Miss Your Blackberry Keyboard? Try Phorm From Tactus

September 24. 2015. 2 mins read
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You know what most ex-Blackberry users really miss? Not being able to use that nice crisp keyboard to pen emails. There are just some of us who really like the feel of a keyboard as opposed to pecking away at a touch screen. Sticking with that old Blackberry is not the only way to keep that keyboard feel, as a very innovative startup wants to provide keyboards that can be turned on and off for a touch screen device so you can have the best of both worlds.

About Tactus

Founded in 2008, Fremont California based Tactus Technology has taken in around $25 million in funding so far to develop a new tactile user interface for touchscreen devices. Tactus was co-founded by two Ph.Ds with extensive product development experience in optical and microfluidic technologies along with an ex-BlackBerry keyboard design expert. The technology uses microfluidics to make a keyboard appear and disappear in less than a second on-demand. Small fluid channels are routed throughout a layer on the screen, and enable fluid to expand a top polymer layer to create the physical buttons. The buttons can be turned on and off with software or with a manual sliding button. The keys consume no battery power in either the on or off state. Below you can see how this technology is utilized in the display stack of a smartphone:


Tactus is working on licensing this technology to original equipment manufacturers (OEMs) so that it can be integrated into smartphones and tablets. An article published earlier this year by cnet said that Tactus expects to turn out their first integrated OEM product some time in 2016. The second application of the Company’s technology addresses the billions of devices already in use today.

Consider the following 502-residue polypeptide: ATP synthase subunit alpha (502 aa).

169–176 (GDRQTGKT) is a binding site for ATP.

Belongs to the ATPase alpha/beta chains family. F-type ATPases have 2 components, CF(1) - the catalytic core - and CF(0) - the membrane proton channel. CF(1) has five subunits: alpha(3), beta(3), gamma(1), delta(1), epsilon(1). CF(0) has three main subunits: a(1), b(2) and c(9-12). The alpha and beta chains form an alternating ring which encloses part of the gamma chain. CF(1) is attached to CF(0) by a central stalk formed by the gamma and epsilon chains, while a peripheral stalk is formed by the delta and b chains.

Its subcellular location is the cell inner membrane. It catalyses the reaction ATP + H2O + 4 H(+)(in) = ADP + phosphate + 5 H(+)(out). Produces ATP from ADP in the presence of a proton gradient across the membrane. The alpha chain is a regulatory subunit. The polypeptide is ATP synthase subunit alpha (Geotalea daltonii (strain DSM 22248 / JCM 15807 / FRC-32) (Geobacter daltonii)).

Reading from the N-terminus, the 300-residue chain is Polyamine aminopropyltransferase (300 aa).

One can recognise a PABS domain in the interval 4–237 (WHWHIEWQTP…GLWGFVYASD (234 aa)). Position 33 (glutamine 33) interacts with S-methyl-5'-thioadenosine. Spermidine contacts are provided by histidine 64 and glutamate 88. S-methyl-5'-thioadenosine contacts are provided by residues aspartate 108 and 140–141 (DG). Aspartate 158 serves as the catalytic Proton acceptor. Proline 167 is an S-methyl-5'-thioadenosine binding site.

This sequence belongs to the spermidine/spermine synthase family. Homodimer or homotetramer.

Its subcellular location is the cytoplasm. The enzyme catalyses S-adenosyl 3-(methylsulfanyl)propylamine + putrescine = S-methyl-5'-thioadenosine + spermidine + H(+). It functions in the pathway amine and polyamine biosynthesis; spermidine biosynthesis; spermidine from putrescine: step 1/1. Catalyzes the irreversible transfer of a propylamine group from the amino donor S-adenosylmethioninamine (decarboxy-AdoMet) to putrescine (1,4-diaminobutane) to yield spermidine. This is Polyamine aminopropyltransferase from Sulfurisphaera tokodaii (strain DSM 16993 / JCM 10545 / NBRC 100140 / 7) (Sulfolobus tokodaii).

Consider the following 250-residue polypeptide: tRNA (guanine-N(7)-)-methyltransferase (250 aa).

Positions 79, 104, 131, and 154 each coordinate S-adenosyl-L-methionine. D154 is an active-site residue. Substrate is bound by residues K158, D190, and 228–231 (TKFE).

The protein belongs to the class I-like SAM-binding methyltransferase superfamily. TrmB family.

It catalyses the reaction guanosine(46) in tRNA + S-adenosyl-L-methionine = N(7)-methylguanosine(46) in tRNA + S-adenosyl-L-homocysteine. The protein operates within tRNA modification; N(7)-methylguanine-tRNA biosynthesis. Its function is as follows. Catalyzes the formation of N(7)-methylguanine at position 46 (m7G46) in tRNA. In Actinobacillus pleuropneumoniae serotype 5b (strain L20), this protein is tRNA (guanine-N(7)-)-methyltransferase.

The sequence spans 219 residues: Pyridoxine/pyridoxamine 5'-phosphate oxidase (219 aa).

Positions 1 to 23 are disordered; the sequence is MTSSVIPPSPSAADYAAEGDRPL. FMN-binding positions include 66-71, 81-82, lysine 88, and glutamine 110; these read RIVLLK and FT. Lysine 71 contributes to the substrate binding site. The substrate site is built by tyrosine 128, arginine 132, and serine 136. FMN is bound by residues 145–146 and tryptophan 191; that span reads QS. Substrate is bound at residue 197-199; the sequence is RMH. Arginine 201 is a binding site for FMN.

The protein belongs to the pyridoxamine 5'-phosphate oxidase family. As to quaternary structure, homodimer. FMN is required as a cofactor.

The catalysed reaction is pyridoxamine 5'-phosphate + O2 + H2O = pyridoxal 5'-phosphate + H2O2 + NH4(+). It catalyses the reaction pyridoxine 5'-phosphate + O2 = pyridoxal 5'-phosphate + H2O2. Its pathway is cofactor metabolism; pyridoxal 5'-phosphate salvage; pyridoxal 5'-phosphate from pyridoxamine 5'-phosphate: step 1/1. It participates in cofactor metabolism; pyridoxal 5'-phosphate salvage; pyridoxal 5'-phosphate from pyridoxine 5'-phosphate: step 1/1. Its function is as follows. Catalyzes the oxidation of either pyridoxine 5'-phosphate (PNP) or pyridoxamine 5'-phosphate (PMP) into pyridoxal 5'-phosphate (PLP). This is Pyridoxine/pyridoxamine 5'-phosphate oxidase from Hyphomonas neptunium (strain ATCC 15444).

Tactus has developed a device case and screen protector for the iPad mini called Phorm which was available for pre-order at the discounted price of $99 (regular price is $149) but is now sold out.


Sliding the large button on the back of the case makes the keyboard appear and disappear. Initial reports from the media show mixed responses when using keyboard. In a study performed by Tactus, 70% of users who tried the Phorm keyboard said they would prefer to use it over touch. Tactus plans to launch an iPhone 6 Plus Phorm case in the near future and cases for iPad Air 2 and iPhone 6 are in the product pipeline. With the technology being only available on Apple products so far, would this make a good acquisition target for Apple? After all, Tactus is working with Ammunition, the same firm that originally worked with Beats on its hardware pre-Apple acquisition.


Short of an acquisition by Apple, Tactus could look to be acquired by a company like Synaptics (NASDAQ:SYNA) or even look for an IPO exit. The technology is easy enough to understand for investors, the question becomes just how much money could Tactus make if this became standard functionality that was integrated into most OEM devices?


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